The One Way to Deliver Unwelcome News

Imagine you are leaders of an important community institution, one some might even describe as beloved.  You have a difficult policy change to announce, one presumably driven by relevant data and reflecting the best option from among many that were thoughtfully considered. Despite the case you can make for it, the decision is not going to be popular with many. How would you share it?


Did you answer "never really come right out and say it in an obtuse two-page press release"?  Because that was the approach the Indianapolis Museum of Art (and presumably the PR firm that advises it) opted for in announcing the elimination of free general admission, a practice in place from 1941 to 2005 and 2007-present (according to this article in the Indianapolis Business Journal.  An admission fee ($7) was charged in 2006, but was eliminated when attendance declined.

My focus here is not on the potential merits of the policy change, but on how it was communicated. At some point we all have to share decisions that our stakeholders won't like. Knowing how to do so is a critical leadership competency. I'm using the IMA examples as a case study from which other community institutions and professional associations might learn.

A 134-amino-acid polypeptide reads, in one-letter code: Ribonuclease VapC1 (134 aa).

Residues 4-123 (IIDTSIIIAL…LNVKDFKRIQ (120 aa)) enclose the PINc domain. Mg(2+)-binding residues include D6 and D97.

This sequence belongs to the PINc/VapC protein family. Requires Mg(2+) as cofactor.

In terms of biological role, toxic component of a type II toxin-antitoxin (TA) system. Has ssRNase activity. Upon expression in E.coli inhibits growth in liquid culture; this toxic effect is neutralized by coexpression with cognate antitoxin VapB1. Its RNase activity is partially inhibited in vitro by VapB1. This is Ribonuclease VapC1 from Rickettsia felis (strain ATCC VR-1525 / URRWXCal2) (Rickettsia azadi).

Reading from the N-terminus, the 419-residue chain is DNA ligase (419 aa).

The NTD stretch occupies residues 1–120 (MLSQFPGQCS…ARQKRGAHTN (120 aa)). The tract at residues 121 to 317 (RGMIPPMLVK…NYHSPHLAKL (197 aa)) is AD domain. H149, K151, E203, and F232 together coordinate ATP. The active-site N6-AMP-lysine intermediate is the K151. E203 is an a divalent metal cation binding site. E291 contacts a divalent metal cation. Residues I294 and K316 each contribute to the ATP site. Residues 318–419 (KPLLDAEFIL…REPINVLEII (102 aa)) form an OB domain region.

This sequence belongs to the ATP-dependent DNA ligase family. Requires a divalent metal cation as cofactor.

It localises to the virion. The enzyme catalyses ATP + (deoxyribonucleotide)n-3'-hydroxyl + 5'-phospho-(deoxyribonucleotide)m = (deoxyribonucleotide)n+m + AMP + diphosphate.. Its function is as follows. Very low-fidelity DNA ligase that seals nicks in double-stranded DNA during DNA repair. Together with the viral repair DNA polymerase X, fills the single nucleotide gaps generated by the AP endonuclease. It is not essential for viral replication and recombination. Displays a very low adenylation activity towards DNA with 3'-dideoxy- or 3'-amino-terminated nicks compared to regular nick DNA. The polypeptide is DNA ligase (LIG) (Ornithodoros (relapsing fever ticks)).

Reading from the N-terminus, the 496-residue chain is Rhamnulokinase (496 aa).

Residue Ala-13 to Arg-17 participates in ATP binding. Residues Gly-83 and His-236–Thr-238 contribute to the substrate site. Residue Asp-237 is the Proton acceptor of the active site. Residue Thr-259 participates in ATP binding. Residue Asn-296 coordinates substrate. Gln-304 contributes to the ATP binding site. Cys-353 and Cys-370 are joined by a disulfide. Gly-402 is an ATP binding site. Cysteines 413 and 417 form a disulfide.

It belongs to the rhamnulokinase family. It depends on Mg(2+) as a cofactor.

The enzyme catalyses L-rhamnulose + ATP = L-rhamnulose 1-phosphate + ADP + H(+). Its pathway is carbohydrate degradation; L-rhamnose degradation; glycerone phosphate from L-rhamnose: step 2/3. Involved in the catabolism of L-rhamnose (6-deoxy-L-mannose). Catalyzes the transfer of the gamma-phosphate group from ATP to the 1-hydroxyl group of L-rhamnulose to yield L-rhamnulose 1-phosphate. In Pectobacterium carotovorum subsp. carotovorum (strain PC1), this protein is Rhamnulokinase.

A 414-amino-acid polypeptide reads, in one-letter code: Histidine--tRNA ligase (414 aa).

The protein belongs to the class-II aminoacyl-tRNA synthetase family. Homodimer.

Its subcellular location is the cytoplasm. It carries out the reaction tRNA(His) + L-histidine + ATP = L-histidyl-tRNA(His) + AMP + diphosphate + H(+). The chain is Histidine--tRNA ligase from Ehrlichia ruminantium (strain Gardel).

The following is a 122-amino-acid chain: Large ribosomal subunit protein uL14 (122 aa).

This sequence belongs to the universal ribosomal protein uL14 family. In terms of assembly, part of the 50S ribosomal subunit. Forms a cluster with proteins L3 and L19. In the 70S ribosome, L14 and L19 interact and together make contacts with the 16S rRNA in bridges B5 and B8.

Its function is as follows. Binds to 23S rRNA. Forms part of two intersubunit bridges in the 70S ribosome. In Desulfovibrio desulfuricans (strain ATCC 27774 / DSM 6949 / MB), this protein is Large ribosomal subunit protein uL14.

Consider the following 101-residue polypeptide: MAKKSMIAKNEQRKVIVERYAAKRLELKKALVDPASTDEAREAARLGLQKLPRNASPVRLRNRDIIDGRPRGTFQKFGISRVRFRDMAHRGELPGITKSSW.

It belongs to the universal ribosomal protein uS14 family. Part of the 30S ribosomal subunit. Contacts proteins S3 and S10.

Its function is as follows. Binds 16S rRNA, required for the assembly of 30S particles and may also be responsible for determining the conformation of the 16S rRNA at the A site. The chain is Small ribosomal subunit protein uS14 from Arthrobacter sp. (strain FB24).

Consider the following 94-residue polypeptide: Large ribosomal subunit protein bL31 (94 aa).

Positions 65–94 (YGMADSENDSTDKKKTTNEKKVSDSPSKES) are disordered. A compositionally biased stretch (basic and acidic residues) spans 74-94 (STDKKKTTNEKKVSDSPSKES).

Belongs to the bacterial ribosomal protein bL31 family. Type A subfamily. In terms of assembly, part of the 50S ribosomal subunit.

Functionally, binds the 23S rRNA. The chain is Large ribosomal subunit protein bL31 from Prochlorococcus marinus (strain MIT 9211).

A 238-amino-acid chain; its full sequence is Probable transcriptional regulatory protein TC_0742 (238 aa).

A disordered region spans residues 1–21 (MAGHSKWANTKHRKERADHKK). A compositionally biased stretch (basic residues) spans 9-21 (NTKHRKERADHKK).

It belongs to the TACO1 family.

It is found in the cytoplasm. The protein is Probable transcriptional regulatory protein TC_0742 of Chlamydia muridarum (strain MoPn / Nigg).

All of my professional experiences and formal training in media relations and crisis management suggest there is one way to deliver unwelcome news: honestly, clearly, and transparently.  That's not to say this prevents negative reactions. What it means is that you spend your time in conversation about the merits of your decision and the concerns people have rather than the process you used and the cloaked language you used to spin the ultimate decision.

I don't have a degree in journalism or public relations, so maybe I'm revealing ignorance as to why the IMA approach is a better one.  To me, the press release avoids stating the reality of the major change, tries to turn the liabilities of its decision into an unqualified asset, and sounds like something a major corporation fearing criticism or lacking faith in its decision might create.  Here's how my layman mind would have approached the same release. My opening: